Los Angelenos can expect the authentic Mexican food we Chicagoans have come to know and love, as well as "lighter California-style dishes," because, well, they're wussies. We're under a foot and a half of snow -- we can say that.

Dead on Arrival?

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I was intrigued recently to see the transformation of a storefront at Irving and Broadway into a Taco Del Mar restaurant. Founded in 1992 by brothers James and John Schmidt in Seattle, the restaurants emphasize the freshness of their ingredients, have surf shack-like decor and continuing the California Baja theme, feature fish tacos on the menu. Not that we don't already have plenty of little independently-owned Mexican restaurants around here, but this could be an interesting addition to the mix (and fish tacos really intrigue me).

The Chicago location is the first Taco Del Mar in Illinois, but now I wonder if it will open as planned, in light of the news that Taco Del Mar has filed for Chapter 11 bankruptcy protection.

According to the Seattle Times story, "The chain's roughly 225 stores in the U.S., Canada and Guam will continue to operate, and individual Taco Del Mar franchisees are not in bankruptcy. Larry Destro, who has been CEO since May, said he expects to slow growth at the company, which lost $2.8 million between 2006 and 2008."


Just in time for this week's snowstorms, the takeout window at Big Star, the much-hyped Wicker Park taqueria by the Blackbird/Avec/Publican masterminds, has opened.

Window hours are made for nightcrawlers/late-risers: 4 p.m. to 2 a.m. weekdays, 11:30 a.m. to 3 a.m. Saturdays and 11:30 to 2 a.m. Sundays.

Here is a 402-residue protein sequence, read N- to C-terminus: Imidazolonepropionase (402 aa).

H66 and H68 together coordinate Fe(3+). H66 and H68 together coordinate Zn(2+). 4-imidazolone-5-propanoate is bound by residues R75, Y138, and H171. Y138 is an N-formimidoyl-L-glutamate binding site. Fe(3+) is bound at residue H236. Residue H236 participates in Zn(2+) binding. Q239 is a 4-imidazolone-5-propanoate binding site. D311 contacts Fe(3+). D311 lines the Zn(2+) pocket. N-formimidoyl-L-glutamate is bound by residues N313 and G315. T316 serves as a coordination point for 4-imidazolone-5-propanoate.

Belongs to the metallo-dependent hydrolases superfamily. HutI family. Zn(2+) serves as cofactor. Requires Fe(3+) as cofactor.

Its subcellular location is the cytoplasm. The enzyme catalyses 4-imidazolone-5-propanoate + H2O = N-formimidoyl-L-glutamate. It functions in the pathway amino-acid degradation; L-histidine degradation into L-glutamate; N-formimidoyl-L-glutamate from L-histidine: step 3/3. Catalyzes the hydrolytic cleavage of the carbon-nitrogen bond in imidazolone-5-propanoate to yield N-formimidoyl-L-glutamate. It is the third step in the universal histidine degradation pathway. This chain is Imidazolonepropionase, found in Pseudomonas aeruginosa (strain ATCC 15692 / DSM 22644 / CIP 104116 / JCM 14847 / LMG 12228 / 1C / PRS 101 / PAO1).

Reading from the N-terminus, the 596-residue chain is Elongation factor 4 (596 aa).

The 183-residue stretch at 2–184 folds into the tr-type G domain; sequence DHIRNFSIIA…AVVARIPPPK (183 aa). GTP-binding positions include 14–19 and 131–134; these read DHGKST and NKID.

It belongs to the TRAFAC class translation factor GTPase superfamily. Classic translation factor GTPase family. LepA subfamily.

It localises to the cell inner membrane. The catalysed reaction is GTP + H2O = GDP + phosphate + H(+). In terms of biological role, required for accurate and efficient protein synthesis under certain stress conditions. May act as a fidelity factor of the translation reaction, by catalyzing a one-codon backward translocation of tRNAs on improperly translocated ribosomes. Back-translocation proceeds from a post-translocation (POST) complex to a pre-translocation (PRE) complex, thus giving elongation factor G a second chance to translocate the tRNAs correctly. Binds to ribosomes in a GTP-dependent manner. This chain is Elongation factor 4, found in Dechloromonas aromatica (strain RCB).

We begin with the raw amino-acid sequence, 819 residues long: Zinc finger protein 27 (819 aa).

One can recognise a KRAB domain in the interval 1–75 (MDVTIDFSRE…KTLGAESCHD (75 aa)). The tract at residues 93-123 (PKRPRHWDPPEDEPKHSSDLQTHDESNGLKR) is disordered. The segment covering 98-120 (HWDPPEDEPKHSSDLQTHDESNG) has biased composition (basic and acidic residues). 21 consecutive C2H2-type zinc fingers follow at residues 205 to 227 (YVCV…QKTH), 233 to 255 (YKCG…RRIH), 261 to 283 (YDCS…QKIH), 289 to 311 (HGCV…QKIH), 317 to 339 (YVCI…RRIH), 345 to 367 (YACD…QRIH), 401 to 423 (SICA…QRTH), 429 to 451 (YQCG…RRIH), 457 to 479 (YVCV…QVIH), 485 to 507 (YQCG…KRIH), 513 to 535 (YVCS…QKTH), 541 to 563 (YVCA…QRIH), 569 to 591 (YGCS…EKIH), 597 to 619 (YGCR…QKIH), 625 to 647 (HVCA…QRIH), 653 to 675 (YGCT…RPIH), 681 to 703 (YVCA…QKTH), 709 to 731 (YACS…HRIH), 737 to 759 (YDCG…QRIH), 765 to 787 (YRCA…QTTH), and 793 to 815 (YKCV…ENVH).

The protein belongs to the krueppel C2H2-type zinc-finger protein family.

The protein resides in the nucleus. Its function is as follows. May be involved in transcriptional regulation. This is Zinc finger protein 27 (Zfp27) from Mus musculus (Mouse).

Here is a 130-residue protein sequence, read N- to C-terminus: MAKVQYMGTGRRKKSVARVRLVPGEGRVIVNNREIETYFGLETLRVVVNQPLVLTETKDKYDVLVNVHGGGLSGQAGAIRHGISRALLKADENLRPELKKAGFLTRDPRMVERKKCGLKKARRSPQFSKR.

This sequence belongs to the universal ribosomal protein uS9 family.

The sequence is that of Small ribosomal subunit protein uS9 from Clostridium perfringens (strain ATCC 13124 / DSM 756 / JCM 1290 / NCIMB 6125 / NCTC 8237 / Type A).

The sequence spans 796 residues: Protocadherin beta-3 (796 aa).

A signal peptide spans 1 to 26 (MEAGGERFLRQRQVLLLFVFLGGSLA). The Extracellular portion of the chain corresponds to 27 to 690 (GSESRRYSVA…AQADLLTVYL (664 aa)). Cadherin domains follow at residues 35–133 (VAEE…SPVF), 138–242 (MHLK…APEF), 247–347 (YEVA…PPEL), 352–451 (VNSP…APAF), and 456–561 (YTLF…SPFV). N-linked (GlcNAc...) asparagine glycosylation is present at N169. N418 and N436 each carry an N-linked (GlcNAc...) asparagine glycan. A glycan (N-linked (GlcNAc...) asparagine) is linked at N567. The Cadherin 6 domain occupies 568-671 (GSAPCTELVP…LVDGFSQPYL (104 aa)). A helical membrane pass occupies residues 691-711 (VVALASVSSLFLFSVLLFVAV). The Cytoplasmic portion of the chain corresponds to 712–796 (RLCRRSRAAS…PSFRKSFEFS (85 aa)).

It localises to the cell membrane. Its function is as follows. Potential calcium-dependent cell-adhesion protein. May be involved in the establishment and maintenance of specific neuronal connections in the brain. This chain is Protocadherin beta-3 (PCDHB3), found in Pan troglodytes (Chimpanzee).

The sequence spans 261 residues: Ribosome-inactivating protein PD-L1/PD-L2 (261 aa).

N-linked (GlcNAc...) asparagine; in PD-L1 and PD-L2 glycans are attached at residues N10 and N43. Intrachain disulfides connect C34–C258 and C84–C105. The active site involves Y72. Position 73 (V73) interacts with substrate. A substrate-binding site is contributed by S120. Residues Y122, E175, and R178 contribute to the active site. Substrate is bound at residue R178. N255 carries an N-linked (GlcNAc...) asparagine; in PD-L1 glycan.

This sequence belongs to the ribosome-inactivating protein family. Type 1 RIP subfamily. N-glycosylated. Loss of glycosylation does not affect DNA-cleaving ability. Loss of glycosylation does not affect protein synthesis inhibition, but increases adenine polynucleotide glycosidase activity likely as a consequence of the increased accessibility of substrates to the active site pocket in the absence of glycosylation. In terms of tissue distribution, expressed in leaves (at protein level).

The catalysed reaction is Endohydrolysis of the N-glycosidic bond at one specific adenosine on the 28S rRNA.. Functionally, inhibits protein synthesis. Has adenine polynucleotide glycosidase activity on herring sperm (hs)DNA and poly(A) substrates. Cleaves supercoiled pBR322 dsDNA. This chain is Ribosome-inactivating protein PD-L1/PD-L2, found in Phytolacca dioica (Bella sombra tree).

Now if only we could satisfy our takeout lunch cravings at that other Mexican joint in River North....

Rich Zamudio just handed me a bowl of pozole. Dear man.

Rewind about 25 minutes. There we were in the lunchroom, heating up our respective lunches. Mine, spaghetti. His? Well, it looked good, smelled good and I'm nosy like that, so I asked for a peek. Pozole!

Rich, a designer in Features, is, as they say, a good egg. He's one of those who just goes about their business, calmly churning it out amid the daily drama. More importantly, he is a superb cook. For our holiday office potluck, he made chicken fajitas, the tender, pulled chicken so pure in flavor and more satisfying than anything else on that table.

So, back to his pozole. Rich makes it with pork spine and hominy. He drives out of his way to get the meat at a little market called La Altena, 8827 S. Escanaba. He simmers the pork for a couple hours, flavors it with a puree of chiles cooked down. The hominy, rinsed -- he likes the Bush's brand -- goes in last. (Funny -- I'd had a random discussion with my editor about three hours earlier about hominy.)

If I was salivating, I didn't mean to be, honest. But then, two seconds after getting back to our desks, Rich walks over with a bowl of the pozole and two fried corn tortillas. A few moments later, he walks back over with half a tiny lime and a salt packet. Squeeze that and sprinkle this over the pozole, he says. Oh, yeah.

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More than the pozole itself -- which was luscious, as I've come to expect -- I love that this was Rich's lunch. That he shared it. That he takes the time to cook.

What a good Monday.

About the blog

Janet Rausa Fuller

Sun-Times Food editor Janet Rausa Fuller is always thinking about her next meal.